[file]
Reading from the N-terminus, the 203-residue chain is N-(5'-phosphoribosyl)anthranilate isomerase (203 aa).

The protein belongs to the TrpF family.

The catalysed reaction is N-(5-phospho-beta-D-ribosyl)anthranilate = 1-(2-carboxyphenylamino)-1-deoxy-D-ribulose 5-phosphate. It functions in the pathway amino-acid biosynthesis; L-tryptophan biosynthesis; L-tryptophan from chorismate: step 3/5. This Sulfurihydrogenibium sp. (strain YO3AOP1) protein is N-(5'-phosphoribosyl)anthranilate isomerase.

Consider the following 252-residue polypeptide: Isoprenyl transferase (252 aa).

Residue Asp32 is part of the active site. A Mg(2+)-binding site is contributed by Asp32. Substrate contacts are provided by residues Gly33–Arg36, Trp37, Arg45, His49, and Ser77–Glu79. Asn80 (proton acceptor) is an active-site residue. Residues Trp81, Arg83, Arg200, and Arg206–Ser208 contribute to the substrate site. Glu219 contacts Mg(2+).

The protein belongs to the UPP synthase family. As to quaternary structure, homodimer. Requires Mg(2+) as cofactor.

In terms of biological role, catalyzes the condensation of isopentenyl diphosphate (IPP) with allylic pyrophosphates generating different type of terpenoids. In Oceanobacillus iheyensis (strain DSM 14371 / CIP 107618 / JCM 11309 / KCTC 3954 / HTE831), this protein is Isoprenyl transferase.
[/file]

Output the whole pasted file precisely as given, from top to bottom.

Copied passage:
Reading from the N-terminus, the 203-residue chain is N-(5'-phosphoribosyl)anthranilate isomerase (203 aa).

The protein belongs to the TrpF family.

The catalysed reaction is N-(5-phospho-beta-D-ribosyl)anthranilate = 1-(2-carboxyphenylamino)-1-deoxy-D-ribulose 5-phosphate. It functions in the pathway amino-acid biosynthesis; L-tryptophan biosynthesis; L-tryptophan from chorismate: step 3/5. This Sulfurihydrogenibium sp. (strain YO3AOP1) protein is N-(5'-phosphoribosyl)anthranilate isomerase.

Consider the following 252-residue polypeptide: Isoprenyl transferase (252 aa).

Residue Asp32 is part of the active site. A Mg(2+)-binding site is contributed by Asp32. Substrate contacts are provided by residues Gly33–Arg36, Trp37, Arg45, His49, and Ser77–Glu79. Asn80 (proton acceptor) is an active-site residue. Residues Trp81, Arg83, Arg200, and Arg206–Ser208 contribute to the substrate site. Glu219 contacts Mg(2+).

The protein belongs to the UPP synthase family. As to quaternary structure, homodimer. Requires Mg(2+) as cofactor.

In terms of biological role, catalyzes the condensation of isopentenyl diphosphate (IPP) with allylic pyrophosphates generating different type of terpenoids. In Oceanobacillus iheyensis (strain DSM 14371 / CIP 107618 / JCM 11309 / KCTC 3954 / HTE831), this protein is Isoprenyl transferase.